Ryan Center der Universität von Rhode Island erhält mit Q-SYS ein intelligentes System

QSC Audio Does its Homework to Improve Intelligibility and Aesthetics

Kingston, RI (March 23, 2011) -- The Ryan Center, a $54 million, 7,500 seat multi-purpose arena on the grounds of the University of Rhode Island, is home to a variety of events including family entertainment, concerts, sports competitions, conventions and a host of other community affairs. Recently, Ryan graduated to a much more intelligent sound system with the help of QSC Audio.

Growing concerns with the intelligibility and the overall aesthetics of the venue’s P.A. system led the Center to hire respected A/V system consultant, North American Theatrix, to analyze the state of the system. In reviewing the existing installation, NAT determined that a physical re-arrangement of the existing clusters would cost approximately 1/3 of an all-new cluster, not including additional necessary components. However, the manufacturer of that system was not actively supporting this equipment, so replacements would have to be ordered as custom-built product. Not finding this to be an acceptable solution, NAT recommended an all-new system upgrade.

The design and integration of the new QSC system was handled by the NAT team of Gary Peck, Jeff Mele and Keith Book. “The inherent challenge of the venue was that the intelligibility was very poor,” says Mele.

The NAT team recommended the complete system upgrade, integrating QSC Wideline-8 Line Arrays, ADS52T speakers for the concourse zones and a QSC Q-SYS system for redundancy and overall system control. Existing QSC CX Series amplifiers were also integrated into the new system.

The team chose the new system specifically for its wide projection, processing, horsepower, and especially QSC’s reliability factor. “QSC is one of the most reliable manufacturers we work with,” says Mele. “They always do their homework to fill the void by asking questions of the proper sources.”

“There were around 50 very large boxes hanging 60 feet over the gym floor which hung from wire rope and threaded rod, some of which stretched 80 feet to the roof ceiling. We used a 120’ Genie lift to reach these heights and chain motors to drop them. Once the existing boxes were removed, the transition was easy and the new system was completed in about 4 days.” adds Peck. “The result of this change was both improved audio as well as better aesthetics and sightlines.”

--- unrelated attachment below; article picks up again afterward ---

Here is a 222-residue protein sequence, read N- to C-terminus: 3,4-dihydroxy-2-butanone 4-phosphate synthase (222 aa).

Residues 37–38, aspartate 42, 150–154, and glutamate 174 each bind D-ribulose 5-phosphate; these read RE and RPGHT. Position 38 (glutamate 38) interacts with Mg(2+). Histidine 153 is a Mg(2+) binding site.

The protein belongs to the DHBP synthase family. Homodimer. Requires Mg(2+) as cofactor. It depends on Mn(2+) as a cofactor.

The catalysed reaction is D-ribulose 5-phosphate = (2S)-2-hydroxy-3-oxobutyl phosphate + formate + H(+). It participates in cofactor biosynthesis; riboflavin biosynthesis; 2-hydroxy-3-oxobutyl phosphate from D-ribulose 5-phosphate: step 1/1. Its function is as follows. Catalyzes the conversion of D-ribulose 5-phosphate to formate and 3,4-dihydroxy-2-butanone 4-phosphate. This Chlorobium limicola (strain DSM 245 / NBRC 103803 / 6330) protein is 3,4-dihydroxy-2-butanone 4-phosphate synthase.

In the new system, redundant Q-Sys Cores distribute audio throughout the venue. NAT also utilized Q-Sys as the control engine for the entire Ryan Center. Custom panels, created in the Q-Sys environment, are served by the Cores to PCs or any other networked appliances (iPads, for example), which can also be used for monitoring or making system adjustments.

“We wanted to replace the digital signal processing with a more suitable configuration for the line array program with 100% redundancy for the primary arena speakers, while still satisfying the requirements for secondary evacuation annunciation,” says Book. “This new system has the horsepower to control all the ancillary systems throughout the building.”

With the installation complete, the Ryan Center staff was extremely pleased and the completed system surpassed their expectations. “The Ryan Center now has a number of options for expansion as we are only now using about one-third of the DSP I/O potential,” says Mele. “And the center now has more flexibility in control versus the switches, knobs, and dials installed previously in 2002. Looking ahead, the Ryan Center has the capacity to grow with this system without having to add more processing later.”

Watch the time lapse video of the speaker clusters being replaced on YouTube: (http://www.youtube.com/watch?v=2yEMLE4hbNs).